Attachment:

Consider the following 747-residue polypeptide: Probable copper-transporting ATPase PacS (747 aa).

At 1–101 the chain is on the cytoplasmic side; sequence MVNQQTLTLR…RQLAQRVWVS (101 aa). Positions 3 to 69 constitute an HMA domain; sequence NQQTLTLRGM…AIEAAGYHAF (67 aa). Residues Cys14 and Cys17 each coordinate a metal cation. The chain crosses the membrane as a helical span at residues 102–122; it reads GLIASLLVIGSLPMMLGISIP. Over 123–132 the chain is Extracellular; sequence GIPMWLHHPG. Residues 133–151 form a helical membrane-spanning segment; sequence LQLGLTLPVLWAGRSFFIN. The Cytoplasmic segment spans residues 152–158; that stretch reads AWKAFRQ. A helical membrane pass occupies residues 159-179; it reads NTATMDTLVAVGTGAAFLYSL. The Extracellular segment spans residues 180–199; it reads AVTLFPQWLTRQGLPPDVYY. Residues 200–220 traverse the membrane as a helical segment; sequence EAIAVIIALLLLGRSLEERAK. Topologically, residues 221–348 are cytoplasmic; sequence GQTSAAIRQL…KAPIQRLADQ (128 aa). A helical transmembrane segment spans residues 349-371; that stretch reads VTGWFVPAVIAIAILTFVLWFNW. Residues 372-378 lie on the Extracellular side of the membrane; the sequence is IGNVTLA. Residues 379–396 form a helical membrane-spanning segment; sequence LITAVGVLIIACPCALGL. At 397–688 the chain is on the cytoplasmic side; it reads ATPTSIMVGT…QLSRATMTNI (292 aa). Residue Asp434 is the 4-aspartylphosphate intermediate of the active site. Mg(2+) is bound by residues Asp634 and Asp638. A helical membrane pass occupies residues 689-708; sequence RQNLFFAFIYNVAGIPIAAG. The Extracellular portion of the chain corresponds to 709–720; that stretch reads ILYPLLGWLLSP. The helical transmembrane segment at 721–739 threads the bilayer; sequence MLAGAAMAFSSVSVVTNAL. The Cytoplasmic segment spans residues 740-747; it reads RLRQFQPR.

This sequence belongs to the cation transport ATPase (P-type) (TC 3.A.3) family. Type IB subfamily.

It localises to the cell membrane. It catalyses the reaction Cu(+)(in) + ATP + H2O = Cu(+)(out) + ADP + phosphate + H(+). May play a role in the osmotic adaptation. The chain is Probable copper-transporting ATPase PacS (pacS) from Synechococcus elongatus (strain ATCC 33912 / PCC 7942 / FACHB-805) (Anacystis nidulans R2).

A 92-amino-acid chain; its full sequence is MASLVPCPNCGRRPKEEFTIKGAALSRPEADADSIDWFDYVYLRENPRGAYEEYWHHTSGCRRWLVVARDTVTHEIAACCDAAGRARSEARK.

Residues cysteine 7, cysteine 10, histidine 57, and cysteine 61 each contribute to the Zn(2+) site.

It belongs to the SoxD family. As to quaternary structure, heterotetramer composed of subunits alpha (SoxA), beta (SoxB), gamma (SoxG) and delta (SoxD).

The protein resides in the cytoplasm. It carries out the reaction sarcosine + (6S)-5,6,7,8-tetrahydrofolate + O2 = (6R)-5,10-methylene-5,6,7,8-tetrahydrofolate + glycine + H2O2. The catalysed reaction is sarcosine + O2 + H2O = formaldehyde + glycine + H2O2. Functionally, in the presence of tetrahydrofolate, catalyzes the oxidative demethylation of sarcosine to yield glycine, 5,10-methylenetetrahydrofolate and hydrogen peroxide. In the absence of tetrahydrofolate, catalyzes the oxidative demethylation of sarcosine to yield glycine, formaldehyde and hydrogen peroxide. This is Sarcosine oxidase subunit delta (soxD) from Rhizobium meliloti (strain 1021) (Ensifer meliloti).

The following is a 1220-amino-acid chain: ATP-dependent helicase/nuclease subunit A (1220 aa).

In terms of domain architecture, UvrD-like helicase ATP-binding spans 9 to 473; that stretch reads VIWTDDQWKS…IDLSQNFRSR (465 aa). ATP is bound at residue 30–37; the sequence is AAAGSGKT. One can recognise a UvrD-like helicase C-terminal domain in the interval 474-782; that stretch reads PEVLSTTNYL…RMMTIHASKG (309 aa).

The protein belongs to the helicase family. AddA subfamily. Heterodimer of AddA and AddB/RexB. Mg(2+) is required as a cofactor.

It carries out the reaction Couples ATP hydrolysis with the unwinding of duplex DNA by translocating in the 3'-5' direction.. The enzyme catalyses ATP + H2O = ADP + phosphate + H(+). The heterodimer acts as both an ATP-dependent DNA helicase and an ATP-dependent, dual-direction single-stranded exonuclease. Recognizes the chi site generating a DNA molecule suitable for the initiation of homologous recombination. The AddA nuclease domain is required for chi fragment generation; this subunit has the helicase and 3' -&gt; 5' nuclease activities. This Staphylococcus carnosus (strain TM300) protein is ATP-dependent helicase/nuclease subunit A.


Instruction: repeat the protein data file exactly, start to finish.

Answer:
Consider the following 747-residue polypeptide: Probable copper-transporting ATPase PacS (747 aa).

At 1–101 the chain is on the cytoplasmic side; sequence MVNQQTLTLR…RQLAQRVWVS (101 aa). Positions 3 to 69 constitute an HMA domain; sequence NQQTLTLRGM…AIEAAGYHAF (67 aa). Residues Cys14 and Cys17 each coordinate a metal cation. The chain crosses the membrane as a helical span at residues 102–122; it reads GLIASLLVIGSLPMMLGISIP. Over 123–132 the chain is Extracellular; sequence GIPMWLHHPG. Residues 133–151 form a helical membrane-spanning segment; sequence LQLGLTLPVLWAGRSFFIN. The Cytoplasmic segment spans residues 152–158; that stretch reads AWKAFRQ. A helical membrane pass occupies residues 159-179; it reads NTATMDTLVAVGTGAAFLYSL. The Extracellular segment spans residues 180–199; it reads AVTLFPQWLTRQGLPPDVYY. Residues 200–220 traverse the membrane as a helical segment; sequence EAIAVIIALLLLGRSLEERAK. Topologically, residues 221–348 are cytoplasmic; sequence GQTSAAIRQL…KAPIQRLADQ (128 aa). A helical transmembrane segment spans residues 349-371; that stretch reads VTGWFVPAVIAIAILTFVLWFNW. Residues 372-378 lie on the Extracellular side of the membrane; the sequence is IGNVTLA. Residues 379–396 form a helical membrane-spanning segment; sequence LITAVGVLIIACPCALGL. At 397–688 the chain is on the cytoplasmic side; it reads ATPTSIMVGT…QLSRATMTNI (292 aa). Residue Asp434 is the 4-aspartylphosphate intermediate of the active site. Mg(2+) is bound by residues Asp634 and Asp638. A helical membrane pass occupies residues 689-708; sequence RQNLFFAFIYNVAGIPIAAG. The Extracellular portion of the chain corresponds to 709–720; that stretch reads ILYPLLGWLLSP. The helical transmembrane segment at 721–739 threads the bilayer; sequence MLAGAAMAFSSVSVVTNAL. The Cytoplasmic segment spans residues 740-747; it reads RLRQFQPR.

This sequence belongs to the cation transport ATPase (P-type) (TC 3.A.3) family. Type IB subfamily.

It localises to the cell membrane. It catalyses the reaction Cu(+)(in) + ATP + H2O = Cu(+)(out) + ADP + phosphate + H(+). May play a role in the osmotic adaptation. The chain is Probable copper-transporting ATPase PacS (pacS) from Synechococcus elongatus (strain ATCC 33912 / PCC 7942 / FACHB-805) (Anacystis nidulans R2).

A 92-amino-acid chain; its full sequence is MASLVPCPNCGRRPKEEFTIKGAALSRPEADADSIDWFDYVYLRENPRGAYEEYWHHTSGCRRWLVVARDTVTHEIAACCDAAGRARSEARK.

Residues cysteine 7, cysteine 10, histidine 57, and cysteine 61 each contribute to the Zn(2+) site.

It belongs to the SoxD family. As to quaternary structure, heterotetramer composed of subunits alpha (SoxA), beta (SoxB), gamma (SoxG) and delta (SoxD).

The protein resides in the cytoplasm. It carries out the reaction sarcosine + (6S)-5,6,7,8-tetrahydrofolate + O2 = (6R)-5,10-methylene-5,6,7,8-tetrahydrofolate + glycine + H2O2. The catalysed reaction is sarcosine + O2 + H2O = formaldehyde + glycine + H2O2. Functionally, in the presence of tetrahydrofolate, catalyzes the oxidative demethylation of sarcosine to yield glycine, 5,10-methylenetetrahydrofolate and hydrogen peroxide. In the absence of tetrahydrofolate, catalyzes the oxidative demethylation of sarcosine to yield glycine, formaldehyde and hydrogen peroxide. This is Sarcosine oxidase subunit delta (soxD) from Rhizobium meliloti (strain 1021) (Ensifer meliloti).

The following is a 1220-amino-acid chain: ATP-dependent helicase/nuclease subunit A (1220 aa).

In terms of domain architecture, UvrD-like helicase ATP-binding spans 9 to 473; that stretch reads VIWTDDQWKS…IDLSQNFRSR (465 aa). ATP is bound at residue 30–37; the sequence is AAAGSGKT. One can recognise a UvrD-like helicase C-terminal domain in the interval 474-782; that stretch reads PEVLSTTNYL…RMMTIHASKG (309 aa).

The protein belongs to the helicase family. AddA subfamily. Heterodimer of AddA and AddB/RexB. Mg(2+) is required as a cofactor.

It carries out the reaction Couples ATP hydrolysis with the unwinding of duplex DNA by translocating in the 3'-5' direction.. The enzyme catalyses ATP + H2O = ADP + phosphate + H(+). The heterodimer acts as both an ATP-dependent DNA helicase and an ATP-dependent, dual-direction single-stranded exonuclease. Recognizes the chi site generating a DNA molecule suitable for the initiation of homologous recombination. The AddA nuclease domain is required for chi fragment generation; this subunit has the helicase and 3' -&gt; 5' nuclease activities. This Staphylococcus carnosus (strain TM300) protein is ATP-dependent helicase/nuclease subunit A.